Time-sharing and child support are not interdependent

On Behalf of | Apr 18, 2024 | Time - Sharing Law

Some of the most serious battles for some ex-spouses who are co-parenting their children involve a failure to comply with child support orders and lack of compliance regarding custody (or “time-sharing,” as it’s called in Florida) orders. Many parents will even opt to withhold one if they aren’t receiving the other. Yet, support and time-sharing are not interdependent under the law. They’re two separate court orders – both intended for a child’s well-being.

A parent doesn’t pay child support in exchange for access to their child. Parents who have little or no right to see their child may still have to pay child support because both parents have a responsibility to provide for their child after divorce to the best of their ability. On the other hand, if a parent is disabled or ill and unable to pay child support, that doesn’t mean they can’t have time-sharing rights.

It can certainly seem unfair and wrong that a parent can show up to take their child for their scheduled time but fail to pay support that they’re perfectly capable of paying. The same is true if a parent is paying support as ordered and their co-parent is always making excuses for why their child isn’t available. If either of these things is happening and parents can’t resolve the matter on their own, they need to notify the court. Intentional failure to comply with a court order is considered contempt of court, which is illegal.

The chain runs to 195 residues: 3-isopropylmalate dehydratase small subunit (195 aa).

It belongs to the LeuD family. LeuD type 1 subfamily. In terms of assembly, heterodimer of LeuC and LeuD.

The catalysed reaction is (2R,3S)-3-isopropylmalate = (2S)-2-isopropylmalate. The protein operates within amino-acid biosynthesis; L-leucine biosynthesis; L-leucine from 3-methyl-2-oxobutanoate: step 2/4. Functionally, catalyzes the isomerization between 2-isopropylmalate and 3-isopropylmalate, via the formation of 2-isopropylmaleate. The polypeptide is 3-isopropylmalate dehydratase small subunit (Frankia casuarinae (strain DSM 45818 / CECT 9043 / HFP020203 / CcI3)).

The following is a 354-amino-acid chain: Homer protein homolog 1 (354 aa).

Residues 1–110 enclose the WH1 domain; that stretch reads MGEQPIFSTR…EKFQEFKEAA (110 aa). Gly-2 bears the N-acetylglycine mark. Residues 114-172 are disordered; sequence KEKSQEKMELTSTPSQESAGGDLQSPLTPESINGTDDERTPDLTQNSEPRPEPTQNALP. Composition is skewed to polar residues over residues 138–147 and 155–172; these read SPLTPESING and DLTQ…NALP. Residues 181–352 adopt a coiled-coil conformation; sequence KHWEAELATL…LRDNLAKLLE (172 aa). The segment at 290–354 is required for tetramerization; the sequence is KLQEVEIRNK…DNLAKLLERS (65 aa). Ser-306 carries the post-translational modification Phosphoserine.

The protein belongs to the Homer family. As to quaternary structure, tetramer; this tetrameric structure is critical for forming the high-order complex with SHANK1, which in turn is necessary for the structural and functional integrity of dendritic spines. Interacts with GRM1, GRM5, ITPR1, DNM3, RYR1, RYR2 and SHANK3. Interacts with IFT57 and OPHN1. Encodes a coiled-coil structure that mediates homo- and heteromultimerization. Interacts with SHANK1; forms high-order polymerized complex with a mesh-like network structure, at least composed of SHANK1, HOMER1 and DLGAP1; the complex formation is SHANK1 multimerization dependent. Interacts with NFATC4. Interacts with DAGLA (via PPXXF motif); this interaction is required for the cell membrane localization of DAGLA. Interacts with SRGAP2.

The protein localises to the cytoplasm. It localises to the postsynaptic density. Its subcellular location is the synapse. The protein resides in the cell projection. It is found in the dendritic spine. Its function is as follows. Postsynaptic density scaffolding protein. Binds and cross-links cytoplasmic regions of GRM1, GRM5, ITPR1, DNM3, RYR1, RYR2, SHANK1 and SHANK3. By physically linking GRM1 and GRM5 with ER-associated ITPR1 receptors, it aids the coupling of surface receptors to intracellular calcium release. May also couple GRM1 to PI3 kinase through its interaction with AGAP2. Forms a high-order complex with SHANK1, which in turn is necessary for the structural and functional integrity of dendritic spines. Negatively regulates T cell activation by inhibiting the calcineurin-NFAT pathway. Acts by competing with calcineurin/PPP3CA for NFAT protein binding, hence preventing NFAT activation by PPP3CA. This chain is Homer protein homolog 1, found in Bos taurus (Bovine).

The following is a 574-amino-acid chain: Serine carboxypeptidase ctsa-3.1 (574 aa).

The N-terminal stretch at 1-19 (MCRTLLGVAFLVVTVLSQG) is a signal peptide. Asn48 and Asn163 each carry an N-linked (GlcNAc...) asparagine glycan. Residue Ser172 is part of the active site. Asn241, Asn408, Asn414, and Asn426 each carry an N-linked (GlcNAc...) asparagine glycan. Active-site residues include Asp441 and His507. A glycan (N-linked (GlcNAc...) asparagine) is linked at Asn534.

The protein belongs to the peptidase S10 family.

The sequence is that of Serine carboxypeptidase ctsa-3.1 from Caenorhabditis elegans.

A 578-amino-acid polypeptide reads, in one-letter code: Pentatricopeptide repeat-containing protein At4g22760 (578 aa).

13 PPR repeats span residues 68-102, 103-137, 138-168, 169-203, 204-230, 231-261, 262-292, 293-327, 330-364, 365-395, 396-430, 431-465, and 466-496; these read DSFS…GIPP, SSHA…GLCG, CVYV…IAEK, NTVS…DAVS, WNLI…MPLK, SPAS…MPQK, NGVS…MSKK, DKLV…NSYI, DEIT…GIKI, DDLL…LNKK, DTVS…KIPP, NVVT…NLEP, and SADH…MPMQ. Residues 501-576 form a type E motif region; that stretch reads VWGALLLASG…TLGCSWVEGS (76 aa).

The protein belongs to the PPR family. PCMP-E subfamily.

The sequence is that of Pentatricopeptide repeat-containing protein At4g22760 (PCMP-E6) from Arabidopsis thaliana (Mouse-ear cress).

Why the court needs to be involved

If either a support order or the time-sharing order isn’t working for one or both parents, it may be possible to seek a modification. Both support and time-sharing are ordered for the child’s well-being, so the court needs to approve any changes – even temporary ones.

With that said, if a parent who is paying support can pay and just isn’t, there are ways that the support can be collected – for example, by garnishing their paycheck. If they can’t pay because they’ve lost their job or are dealing with a serious medical issue, the court may make a temporary modification. If a parent is withholding a child from their co-parent, they may face court sanctions.

The bottom line is that any parent who’s dealing with one of these issues and can’t resolve it with their co-parent should get legal guidance. This can help them protect their rights and their child’s best interests.